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Photographer Nick Hedges's best shot

It was 1966 and I was living in Handsworth in Birmingham. I was a big jazz fan, and I found out about this pub, the Cross Guns on Soho Road, where there was a Caribbean jazz night. Back in those days, Handsworth had nothing like the racial tension that came later on.

The musicians weren't famous or anything – just a group of local men playing because they enjoyed it. It was a tiny room; the band took up at least half the space. The guy bent over in the middle, with the light-coloured raincoat, was the sax player and the band's leader. There's another guy with a banjo on his knee, and the one on the left was playing a mouth-harp, I think.

But the person whose presence I was most aware of was the guy with the double bass. He was taller than everyone else, and he had a very quiet, dignified air. I saw he was the group's focal point, and by placing myself behind the other musicians, I put myself in their eyeline, looking through them towards him. The only light was a couple of bare bulbs shielded by a nicotine-encrusted lampshade. I used a moderately wide-angle lens, probably a 35mm – anything wider and you'd lose the sense of crowdedness and intimacy, and then the shot's gone. It was very atmospheric – and it was great they were wearing those porkpie hats.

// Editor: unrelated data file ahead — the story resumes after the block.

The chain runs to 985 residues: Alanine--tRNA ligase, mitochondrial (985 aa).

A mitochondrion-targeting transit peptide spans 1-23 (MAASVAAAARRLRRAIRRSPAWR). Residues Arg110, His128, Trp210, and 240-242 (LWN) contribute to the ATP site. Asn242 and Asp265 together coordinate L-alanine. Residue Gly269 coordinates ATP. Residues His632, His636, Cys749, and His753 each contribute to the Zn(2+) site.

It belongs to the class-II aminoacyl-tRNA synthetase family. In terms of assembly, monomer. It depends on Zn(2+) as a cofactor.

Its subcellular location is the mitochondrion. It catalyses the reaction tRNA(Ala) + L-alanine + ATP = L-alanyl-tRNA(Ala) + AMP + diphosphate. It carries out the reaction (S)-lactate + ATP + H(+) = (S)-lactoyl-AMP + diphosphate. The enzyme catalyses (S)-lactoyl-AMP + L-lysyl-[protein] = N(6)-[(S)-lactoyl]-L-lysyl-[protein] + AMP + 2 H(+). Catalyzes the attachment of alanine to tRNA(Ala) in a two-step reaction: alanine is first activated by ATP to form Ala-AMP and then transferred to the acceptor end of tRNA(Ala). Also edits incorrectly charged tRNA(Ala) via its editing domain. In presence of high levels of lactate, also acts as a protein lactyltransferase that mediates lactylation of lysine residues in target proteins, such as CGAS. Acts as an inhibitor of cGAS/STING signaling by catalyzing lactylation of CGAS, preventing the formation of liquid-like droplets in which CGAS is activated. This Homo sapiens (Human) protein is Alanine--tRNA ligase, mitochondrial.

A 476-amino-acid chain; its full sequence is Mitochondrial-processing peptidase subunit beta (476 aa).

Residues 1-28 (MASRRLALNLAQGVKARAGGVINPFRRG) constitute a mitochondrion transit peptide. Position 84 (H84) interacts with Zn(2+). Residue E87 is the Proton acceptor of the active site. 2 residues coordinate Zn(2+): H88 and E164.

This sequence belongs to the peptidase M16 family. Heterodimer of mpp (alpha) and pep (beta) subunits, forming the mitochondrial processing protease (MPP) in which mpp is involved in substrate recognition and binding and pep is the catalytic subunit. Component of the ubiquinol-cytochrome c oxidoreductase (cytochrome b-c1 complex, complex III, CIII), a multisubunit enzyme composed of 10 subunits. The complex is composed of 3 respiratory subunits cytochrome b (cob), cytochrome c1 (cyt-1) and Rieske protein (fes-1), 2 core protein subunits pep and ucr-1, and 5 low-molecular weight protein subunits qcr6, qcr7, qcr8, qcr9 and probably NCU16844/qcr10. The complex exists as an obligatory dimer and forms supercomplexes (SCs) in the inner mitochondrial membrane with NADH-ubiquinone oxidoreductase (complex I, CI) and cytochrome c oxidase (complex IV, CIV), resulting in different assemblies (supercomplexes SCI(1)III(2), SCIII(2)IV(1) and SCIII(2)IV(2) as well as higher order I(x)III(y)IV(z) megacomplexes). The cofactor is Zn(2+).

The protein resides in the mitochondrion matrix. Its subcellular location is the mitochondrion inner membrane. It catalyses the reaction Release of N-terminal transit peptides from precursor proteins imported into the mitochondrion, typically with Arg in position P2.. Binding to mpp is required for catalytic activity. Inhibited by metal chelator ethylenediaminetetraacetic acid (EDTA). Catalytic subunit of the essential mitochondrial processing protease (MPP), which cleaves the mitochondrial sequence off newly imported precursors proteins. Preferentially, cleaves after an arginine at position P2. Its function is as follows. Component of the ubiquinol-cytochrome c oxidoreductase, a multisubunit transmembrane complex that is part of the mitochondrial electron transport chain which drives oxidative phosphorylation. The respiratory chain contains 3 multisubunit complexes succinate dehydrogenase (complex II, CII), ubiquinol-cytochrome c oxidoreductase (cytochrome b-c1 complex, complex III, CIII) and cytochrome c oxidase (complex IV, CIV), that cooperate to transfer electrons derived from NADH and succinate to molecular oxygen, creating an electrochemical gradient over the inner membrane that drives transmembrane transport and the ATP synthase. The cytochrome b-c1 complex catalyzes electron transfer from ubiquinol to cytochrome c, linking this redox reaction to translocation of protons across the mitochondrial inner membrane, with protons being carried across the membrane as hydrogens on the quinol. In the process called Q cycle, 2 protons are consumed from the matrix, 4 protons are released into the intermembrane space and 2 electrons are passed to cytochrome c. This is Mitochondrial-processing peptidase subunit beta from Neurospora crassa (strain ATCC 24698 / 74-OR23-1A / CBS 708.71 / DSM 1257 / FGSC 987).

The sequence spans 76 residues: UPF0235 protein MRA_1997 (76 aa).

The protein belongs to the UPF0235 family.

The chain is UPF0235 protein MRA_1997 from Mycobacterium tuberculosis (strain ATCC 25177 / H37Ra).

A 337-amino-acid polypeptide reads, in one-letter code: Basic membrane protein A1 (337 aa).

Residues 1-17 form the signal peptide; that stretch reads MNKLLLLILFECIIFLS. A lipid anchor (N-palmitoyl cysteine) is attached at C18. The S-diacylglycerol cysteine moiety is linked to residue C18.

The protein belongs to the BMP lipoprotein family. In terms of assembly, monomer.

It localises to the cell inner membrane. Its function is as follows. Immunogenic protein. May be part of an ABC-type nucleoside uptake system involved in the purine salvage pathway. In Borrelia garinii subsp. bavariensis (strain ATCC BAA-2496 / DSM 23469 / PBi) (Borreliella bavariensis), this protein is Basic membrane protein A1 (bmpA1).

I was a 22-year-old student when I took this, and it set me on my way to being a professional photographer. I think documentary photography is a particular combination of craft, skill and curiosity about your subject. With this picture I was still learning, and shooting in very low light, so it was a useful experience.

I was lucky. I never had to work to a pressing deadline, so I had time on my side. If you can wait, you can observe situations as they develop, and encapsulate them. You have to be confident that what you are doing is true to the people you're representing, and the situation they are in.

Nick Hedges's Working Life archive is at


Born: Bromsgrove, 1943. Studied: Birmingham College of Art. Inspirations: "Dorothea Lange, Walker Evans, W Eugene Smith and Robert Frank." High point: "A project I did in the late 70s about people who work in factories. I put on an exhibition in the works canteen." Top tip: "In talking to people you'll discover that everyone is fascinating." © Guardian News & Media Limited 2009 | Use of this content is subject to our Terms & Conditions | More Feeds

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